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In the course of just 48 hours, 200 Russian diplomats were either expelled or declared “persona non grata” in Europe. Officially, the diplomats stand accused of being involved in espionage, but it is widely understood that these latest expulsions are a reaction to recent revelations of atrocities committed by Russian troops in Bucha, Ukraine.
The French, meanwhile, have opened three probes into potential war crimes against some of their nationals in Ukraine, on top of the investigation relating to the killing of Fox News cameraman Pierre Zakrzewski outside Kyiv last month. Italian Prime Minister Mario Draghi also has called for independent investigations into the killing of civilians in Ukraine that “deeply share our souls.”
As the debate stretches on over squeezing Russia in the hopes of getting it to stop the war in Ukraine, Berlin moved earlier this week to take control of a subsidiary of Russian energy firm Gazprom in Germany. The US and Europe are set to announce further sanctions.
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And the mounting anger may be making some take matters into their own hands. A car crashed into the gates of the Russian Embassy in Bucharest, Romania, bursting into flames. The driver died. It is not clear whether the act was deliberate, but Russian embassies around the world have been targeted by protesters in recent weeks.
In Italy, someone apparently set fire to the Lake Como villa of top Kremlin propagandist and talk show personality Vladimir Solovyov. The villa – one of three Italian properties owned by the Russian showman – already had been expropriated as Solovyov was targeted with sanctions. It’s not clear what happened with the villa yet, but investigators said they believed it was a deliberate act.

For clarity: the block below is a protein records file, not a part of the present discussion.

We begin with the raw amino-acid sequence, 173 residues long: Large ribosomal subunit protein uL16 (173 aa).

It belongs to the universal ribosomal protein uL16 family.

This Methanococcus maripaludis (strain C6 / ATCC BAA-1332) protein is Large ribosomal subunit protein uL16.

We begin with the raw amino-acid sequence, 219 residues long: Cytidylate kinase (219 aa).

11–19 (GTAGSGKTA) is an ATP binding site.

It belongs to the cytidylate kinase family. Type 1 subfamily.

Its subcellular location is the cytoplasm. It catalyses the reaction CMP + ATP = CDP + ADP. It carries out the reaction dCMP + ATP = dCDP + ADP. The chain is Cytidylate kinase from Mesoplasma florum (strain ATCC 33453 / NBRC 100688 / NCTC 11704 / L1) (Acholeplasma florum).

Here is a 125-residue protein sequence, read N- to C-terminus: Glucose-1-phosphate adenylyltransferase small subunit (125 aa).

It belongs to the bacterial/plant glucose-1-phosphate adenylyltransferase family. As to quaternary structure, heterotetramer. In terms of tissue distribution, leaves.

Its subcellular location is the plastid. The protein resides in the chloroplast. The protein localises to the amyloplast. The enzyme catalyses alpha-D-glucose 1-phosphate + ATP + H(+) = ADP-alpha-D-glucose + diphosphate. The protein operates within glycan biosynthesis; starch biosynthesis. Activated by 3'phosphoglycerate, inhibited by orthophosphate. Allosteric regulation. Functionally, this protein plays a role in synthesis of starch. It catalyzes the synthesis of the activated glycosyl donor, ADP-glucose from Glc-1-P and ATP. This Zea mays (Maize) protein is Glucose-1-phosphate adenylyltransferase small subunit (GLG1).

All this as the sanctions start to bite in Russia, though economists have said it will still be some time before the country feels its effects fully, as Russians argued over who’s to blame for the hardship. “I think people who watch Russian TV will blame the West because the propaganda is very effective internally. People who rely more on independent news will have a very different interpretation and put the blame on different parties,” economist Ruben Enikolopov said. “I observe an increasing polarization within Russia and it goes to extreme levels when people in the same family stop talking to each other.”
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Enikolopov acknowledged the societal upheaval the war and clash of opinions in Russia but added, “It’s nothing compared to what’s going on in Ukraine, but it’s really obviously hitting Russian society.” A huge blow, he said.
But the fact that millions of thousands of Russians have left the country since the war began may be more damaging to Russia’s future than all the sanctions. Many of those fleeing have gone to Turkey, Armenia and Georgia, to name a few countries that have opened their doors to Russians, though many said they’ve been greeted with animosity or obstacles when they try to rent apartments.
They are “independent journalists who don’t want to risk landing in jail for reporting what the Kremlin calls ‘fake news,’ men fearing the draft and a lot of Russians who work in the IT sector,” Enikopolov said. “Some of them probably will return. It’s like a panic stage,” but many will not return, he added.
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“So that’s a huge blow for [the] Russian economy, I think, in the long run. Talk about inflation, restriction of imports, they’re very important now in terms of long–term development of [the] Russian economy. But the most important thing is this brain drain and the fact that Russian is cut off from new technologies,” he said. “That will accumulate, leading to slower and slower economic growth if there will be any growth in the future. But clearly, it will be below the world average in the coming years.”